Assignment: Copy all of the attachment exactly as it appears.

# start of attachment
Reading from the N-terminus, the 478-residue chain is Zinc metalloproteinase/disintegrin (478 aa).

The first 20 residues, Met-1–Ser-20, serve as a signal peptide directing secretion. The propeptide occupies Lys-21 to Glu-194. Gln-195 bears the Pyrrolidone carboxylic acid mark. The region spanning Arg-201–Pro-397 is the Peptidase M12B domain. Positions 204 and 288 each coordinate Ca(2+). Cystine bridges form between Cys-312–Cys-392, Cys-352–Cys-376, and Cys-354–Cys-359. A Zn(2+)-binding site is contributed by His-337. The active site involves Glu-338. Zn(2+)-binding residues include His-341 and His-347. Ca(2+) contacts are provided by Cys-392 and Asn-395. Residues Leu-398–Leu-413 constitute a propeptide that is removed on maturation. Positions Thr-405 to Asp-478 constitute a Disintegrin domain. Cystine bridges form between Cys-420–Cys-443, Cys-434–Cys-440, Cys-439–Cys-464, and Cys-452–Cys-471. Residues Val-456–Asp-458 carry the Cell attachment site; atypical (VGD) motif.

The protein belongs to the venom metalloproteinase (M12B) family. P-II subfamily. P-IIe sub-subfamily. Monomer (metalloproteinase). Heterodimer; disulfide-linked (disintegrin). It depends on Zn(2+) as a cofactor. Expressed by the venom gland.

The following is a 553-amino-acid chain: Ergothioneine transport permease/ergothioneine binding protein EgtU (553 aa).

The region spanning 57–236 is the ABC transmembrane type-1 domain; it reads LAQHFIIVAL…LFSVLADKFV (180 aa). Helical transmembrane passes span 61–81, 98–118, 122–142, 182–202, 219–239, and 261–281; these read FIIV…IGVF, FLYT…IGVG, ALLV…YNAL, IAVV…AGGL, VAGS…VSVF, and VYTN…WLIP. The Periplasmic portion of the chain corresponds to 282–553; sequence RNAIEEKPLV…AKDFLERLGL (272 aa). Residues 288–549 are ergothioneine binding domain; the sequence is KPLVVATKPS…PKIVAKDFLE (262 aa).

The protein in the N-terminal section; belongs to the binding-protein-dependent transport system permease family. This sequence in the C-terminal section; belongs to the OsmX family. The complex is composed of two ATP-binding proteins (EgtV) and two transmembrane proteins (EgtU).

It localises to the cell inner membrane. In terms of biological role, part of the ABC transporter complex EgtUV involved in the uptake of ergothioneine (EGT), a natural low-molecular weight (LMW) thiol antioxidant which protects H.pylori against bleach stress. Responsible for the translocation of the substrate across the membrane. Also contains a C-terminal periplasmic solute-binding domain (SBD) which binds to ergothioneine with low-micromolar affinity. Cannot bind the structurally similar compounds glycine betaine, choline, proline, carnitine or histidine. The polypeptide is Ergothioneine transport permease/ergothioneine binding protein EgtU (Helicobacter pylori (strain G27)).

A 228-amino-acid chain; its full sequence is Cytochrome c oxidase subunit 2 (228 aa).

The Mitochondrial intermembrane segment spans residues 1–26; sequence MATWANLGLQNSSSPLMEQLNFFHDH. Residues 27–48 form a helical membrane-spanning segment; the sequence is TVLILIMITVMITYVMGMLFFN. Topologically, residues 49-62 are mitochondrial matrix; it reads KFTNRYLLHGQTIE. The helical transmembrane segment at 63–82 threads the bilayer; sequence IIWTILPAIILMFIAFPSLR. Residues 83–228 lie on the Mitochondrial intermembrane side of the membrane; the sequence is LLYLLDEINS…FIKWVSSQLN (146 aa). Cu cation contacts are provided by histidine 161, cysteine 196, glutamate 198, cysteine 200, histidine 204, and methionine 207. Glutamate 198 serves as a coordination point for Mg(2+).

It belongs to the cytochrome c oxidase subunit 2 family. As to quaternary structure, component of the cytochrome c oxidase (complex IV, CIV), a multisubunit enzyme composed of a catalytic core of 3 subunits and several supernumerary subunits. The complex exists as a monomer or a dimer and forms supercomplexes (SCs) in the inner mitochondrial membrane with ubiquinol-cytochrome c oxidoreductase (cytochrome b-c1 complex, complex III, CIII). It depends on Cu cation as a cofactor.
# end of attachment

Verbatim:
Reading from the N-terminus, the 478-residue chain is Zinc metalloproteinase/disintegrin (478 aa).

The first 20 residues, Met-1–Ser-20, serve as a signal peptide directing secretion. The propeptide occupies Lys-21 to Glu-194. Gln-195 bears the Pyrrolidone carboxylic acid mark. The region spanning Arg-201–Pro-397 is the Peptidase M12B domain. Positions 204 and 288 each coordinate Ca(2+). Cystine bridges form between Cys-312–Cys-392, Cys-352–Cys-376, and Cys-354–Cys-359. A Zn(2+)-binding site is contributed by His-337. The active site involves Glu-338. Zn(2+)-binding residues include His-341 and His-347. Ca(2+) contacts are provided by Cys-392 and Asn-395. Residues Leu-398–Leu-413 constitute a propeptide that is removed on maturation. Positions Thr-405 to Asp-478 constitute a Disintegrin domain. Cystine bridges form between Cys-420–Cys-443, Cys-434–Cys-440, Cys-439–Cys-464, and Cys-452–Cys-471. Residues Val-456–Asp-458 carry the Cell attachment site; atypical (VGD) motif.

The protein belongs to the venom metalloproteinase (M12B) family. P-II subfamily. P-IIe sub-subfamily. Monomer (metalloproteinase). Heterodimer; disulfide-linked (disintegrin). It depends on Zn(2+) as a cofactor. Expressed by the venom gland.

The following is a 553-amino-acid chain: Ergothioneine transport permease/ergothioneine binding protein EgtU (553 aa).

The region spanning 57–236 is the ABC transmembrane type-1 domain; it reads LAQHFIIVAL…LFSVLADKFV (180 aa). Helical transmembrane passes span 61–81, 98–118, 122–142, 182–202, 219–239, and 261–281; these read FIIV…IGVF, FLYT…IGVG, ALLV…YNAL, IAVV…AGGL, VAGS…VSVF, and VYTN…WLIP. The Periplasmic portion of the chain corresponds to 282–553; sequence RNAIEEKPLV…AKDFLERLGL (272 aa). Residues 288–549 are ergothioneine binding domain; the sequence is KPLVVATKPS…PKIVAKDFLE (262 aa).

The protein in the N-terminal section; belongs to the binding-protein-dependent transport system permease family. This sequence in the C-terminal section; belongs to the OsmX family. The complex is composed of two ATP-binding proteins (EgtV) and two transmembrane proteins (EgtU).

It localises to the cell inner membrane. In terms of biological role, part of the ABC transporter complex EgtUV involved in the uptake of ergothioneine (EGT), a natural low-molecular weight (LMW) thiol antioxidant which protects H.pylori against bleach stress. Responsible for the translocation of the substrate across the membrane. Also contains a C-terminal periplasmic solute-binding domain (SBD) which binds to ergothioneine with low-micromolar affinity. Cannot bind the structurally similar compounds glycine betaine, choline, proline, carnitine or histidine. The polypeptide is Ergothioneine transport permease/ergothioneine binding protein EgtU (Helicobacter pylori (strain G27)).

A 228-amino-acid chain; its full sequence is Cytochrome c oxidase subunit 2 (228 aa).

The Mitochondrial intermembrane segment spans residues 1–26; sequence MATWANLGLQNSSSPLMEQLNFFHDH. Residues 27–48 form a helical membrane-spanning segment; the sequence is TVLILIMITVMITYVMGMLFFN. Topologically, residues 49-62 are mitochondrial matrix; it reads KFTNRYLLHGQTIE. The helical transmembrane segment at 63–82 threads the bilayer; sequence IIWTILPAIILMFIAFPSLR. Residues 83–228 lie on the Mitochondrial intermembrane side of the membrane; the sequence is LLYLLDEINS…FIKWVSSQLN (146 aa). Cu cation contacts are provided by histidine 161, cysteine 196, glutamate 198, cysteine 200, histidine 204, and methionine 207. Glutamate 198 serves as a coordination point for Mg(2+).

It belongs to the cytochrome c oxidase subunit 2 family. As to quaternary structure, component of the cytochrome c oxidase (complex IV, CIV), a multisubunit enzyme composed of a catalytic core of 3 subunits and several supernumerary subunits. The complex exists as a monomer or a dimer and forms supercomplexes (SCs) in the inner mitochondrial membrane with ubiquinol-cytochrome c oxidoreductase (cytochrome b-c1 complex, complex III, CIII). It depends on Cu cation as a cofactor.